Documents that contained the search word in the title and abstract were included in our dataset. This search yielded 480,240,47 documents. To refine the data search, we only took in to account the publications with Institution Address as India. This yielded a total of 13562 documents. The documents were classified in to articles (10693), reviews (1212), meeting abstracts (1036), letters (387), proceedings paper (234). From this dataset, we selected documents under the category article. All the documents (10693) under the category articles from 1970 to 2012 July were analyzed for the purpose of preparing the final dataset. The title and abstract of each document were read to identify the technological platform of the research. The documents that were related to technological platforms such as biomarkers, genetics, bioinformatics, vaccines, monoclonal antibodies, and targeted drug delivery were identified, and a dataset based on this was created. A thorough analysis of 10693 documents yielded a dataset of 1471 documents where the research was related to the abovementioned technological platforms.

The second database was constructed from the CTRI website. The CTRI website consists of information regarding all the clinical trials registered with the Drug Comptroller General of India (DCGI). A search in the CTRI was conducted with the key word “cancer” for different phases of clinical trials. This search yielded 242 clinical trials related to cancer drugs and therapies conducted in India. The dataset was constructed with 242 Clinical trials between January 2007 to September 2013. The clinical trials were classified according to the following technological categories: Biomarkers, biopharmaceuticals, monoclonal antibodies, nanomedicine, small drug molecules, stem cells, vaccines, and others. Others included radiotherapy, probiotics, Ayurveda, nutraceuticals, proteomics, and diagnostics.

The CTRI database contains information about all the clinical trials conducted in India. It is mandatory to register all clinical trials conducted in India. CTRI database provides information attributing to the 32 aspects of a clinical trial. These include CTRI number indicating the date of registration, type of trial, type of study, study design, public title of study, scientific title of study, details of principal investigators, details of contact person for scientific query, details of the contact person for public query, source of monetary or material support, primary sponsor, details of secondary sponsor, countries of recruitment, sites of study, details of ethics committee, regulatory clearance status, health conditions/problems studied, intervention inclusion criteria, exclusion criteria, etc.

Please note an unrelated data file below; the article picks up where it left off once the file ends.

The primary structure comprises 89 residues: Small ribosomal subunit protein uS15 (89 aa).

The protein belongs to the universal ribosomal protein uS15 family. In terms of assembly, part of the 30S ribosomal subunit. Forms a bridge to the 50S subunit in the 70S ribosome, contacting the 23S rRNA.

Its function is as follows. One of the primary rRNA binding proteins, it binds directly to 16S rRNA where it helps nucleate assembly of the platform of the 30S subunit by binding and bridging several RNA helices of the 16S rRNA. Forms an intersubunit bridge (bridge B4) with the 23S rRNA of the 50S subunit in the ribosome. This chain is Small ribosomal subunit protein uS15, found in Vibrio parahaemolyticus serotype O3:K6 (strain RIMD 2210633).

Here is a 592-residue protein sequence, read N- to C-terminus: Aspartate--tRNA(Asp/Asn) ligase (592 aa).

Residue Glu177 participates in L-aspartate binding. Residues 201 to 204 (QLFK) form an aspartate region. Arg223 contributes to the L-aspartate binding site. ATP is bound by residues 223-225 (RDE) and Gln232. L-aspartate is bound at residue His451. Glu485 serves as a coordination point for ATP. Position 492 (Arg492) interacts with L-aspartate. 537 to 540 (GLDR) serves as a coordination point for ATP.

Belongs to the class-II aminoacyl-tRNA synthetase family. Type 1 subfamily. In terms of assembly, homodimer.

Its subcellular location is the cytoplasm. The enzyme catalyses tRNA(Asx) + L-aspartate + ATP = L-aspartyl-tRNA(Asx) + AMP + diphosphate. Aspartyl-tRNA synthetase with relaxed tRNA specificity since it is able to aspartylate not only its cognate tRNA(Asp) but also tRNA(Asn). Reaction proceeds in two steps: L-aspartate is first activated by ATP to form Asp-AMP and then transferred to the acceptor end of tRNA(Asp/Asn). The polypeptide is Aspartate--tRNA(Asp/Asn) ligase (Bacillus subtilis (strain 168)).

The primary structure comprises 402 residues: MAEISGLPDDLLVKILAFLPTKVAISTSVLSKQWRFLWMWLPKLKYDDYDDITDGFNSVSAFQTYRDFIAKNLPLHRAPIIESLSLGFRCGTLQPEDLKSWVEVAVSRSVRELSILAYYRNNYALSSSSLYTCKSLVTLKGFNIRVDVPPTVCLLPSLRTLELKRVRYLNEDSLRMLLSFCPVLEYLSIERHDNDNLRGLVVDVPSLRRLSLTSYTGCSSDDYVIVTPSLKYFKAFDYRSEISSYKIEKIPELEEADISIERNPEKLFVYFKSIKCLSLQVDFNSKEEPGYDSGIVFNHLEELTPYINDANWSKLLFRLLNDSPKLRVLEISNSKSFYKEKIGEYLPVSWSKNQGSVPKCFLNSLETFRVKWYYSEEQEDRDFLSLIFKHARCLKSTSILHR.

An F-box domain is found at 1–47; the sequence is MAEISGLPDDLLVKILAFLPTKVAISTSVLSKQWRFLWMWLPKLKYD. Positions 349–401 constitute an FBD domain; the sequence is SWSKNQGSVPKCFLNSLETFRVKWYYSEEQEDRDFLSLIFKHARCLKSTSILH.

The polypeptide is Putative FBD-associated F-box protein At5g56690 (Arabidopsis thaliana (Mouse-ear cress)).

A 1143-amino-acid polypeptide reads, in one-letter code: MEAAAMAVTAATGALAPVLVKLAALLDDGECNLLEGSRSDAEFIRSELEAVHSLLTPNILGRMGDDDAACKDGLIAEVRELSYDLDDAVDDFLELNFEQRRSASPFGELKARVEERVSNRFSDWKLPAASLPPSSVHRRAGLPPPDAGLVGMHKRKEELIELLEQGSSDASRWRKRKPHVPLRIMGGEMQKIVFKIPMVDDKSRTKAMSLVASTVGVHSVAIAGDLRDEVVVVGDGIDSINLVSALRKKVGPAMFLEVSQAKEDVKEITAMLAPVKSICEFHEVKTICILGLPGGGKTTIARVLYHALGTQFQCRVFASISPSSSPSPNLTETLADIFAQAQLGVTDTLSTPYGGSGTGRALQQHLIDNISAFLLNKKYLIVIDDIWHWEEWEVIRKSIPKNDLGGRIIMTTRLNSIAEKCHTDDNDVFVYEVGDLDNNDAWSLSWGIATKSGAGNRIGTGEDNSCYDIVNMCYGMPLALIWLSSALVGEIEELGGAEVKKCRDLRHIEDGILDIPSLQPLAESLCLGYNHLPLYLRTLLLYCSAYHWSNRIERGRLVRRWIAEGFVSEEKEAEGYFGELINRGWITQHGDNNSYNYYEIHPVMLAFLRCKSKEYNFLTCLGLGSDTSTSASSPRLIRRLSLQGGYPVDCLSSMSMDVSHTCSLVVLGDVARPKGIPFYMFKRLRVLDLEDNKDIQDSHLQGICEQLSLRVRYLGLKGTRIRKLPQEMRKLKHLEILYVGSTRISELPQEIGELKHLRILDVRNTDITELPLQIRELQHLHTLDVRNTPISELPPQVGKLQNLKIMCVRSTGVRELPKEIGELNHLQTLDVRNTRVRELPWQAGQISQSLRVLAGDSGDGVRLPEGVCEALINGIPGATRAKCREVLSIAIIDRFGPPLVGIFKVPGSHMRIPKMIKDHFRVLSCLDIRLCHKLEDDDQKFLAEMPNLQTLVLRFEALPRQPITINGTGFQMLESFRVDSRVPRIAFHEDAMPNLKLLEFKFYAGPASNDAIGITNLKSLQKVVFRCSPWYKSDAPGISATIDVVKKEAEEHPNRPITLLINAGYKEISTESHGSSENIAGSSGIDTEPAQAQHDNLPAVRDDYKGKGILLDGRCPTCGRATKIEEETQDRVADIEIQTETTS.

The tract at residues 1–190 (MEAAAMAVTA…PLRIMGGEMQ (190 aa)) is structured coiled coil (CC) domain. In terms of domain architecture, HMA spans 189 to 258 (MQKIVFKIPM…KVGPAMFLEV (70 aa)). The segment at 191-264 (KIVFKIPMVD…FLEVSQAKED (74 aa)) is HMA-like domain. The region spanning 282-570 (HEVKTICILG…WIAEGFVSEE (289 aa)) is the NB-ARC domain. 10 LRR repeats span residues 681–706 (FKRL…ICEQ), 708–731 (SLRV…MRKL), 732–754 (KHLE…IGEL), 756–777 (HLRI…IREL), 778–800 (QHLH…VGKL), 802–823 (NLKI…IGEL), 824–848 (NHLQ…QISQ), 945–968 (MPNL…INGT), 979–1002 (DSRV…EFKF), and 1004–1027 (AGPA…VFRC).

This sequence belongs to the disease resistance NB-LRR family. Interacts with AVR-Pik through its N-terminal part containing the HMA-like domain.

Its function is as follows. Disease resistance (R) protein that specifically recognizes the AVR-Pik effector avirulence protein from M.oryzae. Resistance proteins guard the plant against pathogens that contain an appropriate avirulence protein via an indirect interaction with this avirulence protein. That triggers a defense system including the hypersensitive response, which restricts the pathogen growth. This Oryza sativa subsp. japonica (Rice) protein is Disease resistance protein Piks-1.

Results and Discussion Top


Frequency of Publications in emerging technologies corresponding to various cancers

[Table 1] reveals the frequency of publications for various cancers corresponding to technology platforms such as bioinformatics, biomarkers, genetics, monoclonal antibodies, stem cell, nanomedicine, targeted drug delivery corresponding to oral cancer, ovarian cancer, prostrate, lung cancer, liver cancer, leukemia, esophageal cancer, colorectal cancer, cervical cancer, breast cancer, and stomach cancer during 1985–2012. Other cancers include retinoblastoma, bladder cancer, pancreatic cancers, childhood cancer, bone cancer, skin cancer, thyroid cancer, urethral cancer, non-Hodgkin's lymphoma, testicular cancer, renal cancer, uterine cancer, and thyroid cancer. The last column represents the incidence of cancer for the year 2011.[4]
Table 1: Frequency of Publication for Various Cancers During 1985-2012

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The frequency of publication [Table 1] for cancer cells shows an increase from 2001 to 2005. More than half of the research articles published in oncological research based on biotechnology, nanotechnology, and information communication technology (ICT) in 2011–2012 are in the area of cancer cells. One can observe that organ-based research in cancer is steadily declining after the introduction of emerging technologies. Breast cancer has the most number of publications for a particular organ. Similarly, oral cancer which contributes to approximately 17.6% of the total incidence in 2011 has also declined in the frequency of publications in the last three quintiles. Lung cancer that contributed to 9.97% of the total cases of incidence in 2011 has also been largely neglected as a site of research. The trends in the frequency of publications indicate that there is a decline in organ based research, and that the site of research is shifting from organs to molecular and cellular level in emerging technologies.

Trends in collaboration between different types of institutions [Table 2] shows that collaboration between academic institutions, both national and international, is the major form of collaboration across all technology platforms. Majority of the collaborations are in nanomedicine, genetics, and biomarkers. A very few number of collaborations between national biotechnology firms and international academic institutions are seen across technology platforms such as biomarkers, bioinformatics, genetics, nanomedicine, proteomics, and stem cells. Collaboration between academic institutions indicates strong basic research taking place in the country. However, lack of collaborations between academic institutions and firms point toward the weak links in the transfer of innovation relevant knowledge from academic institutions to firms.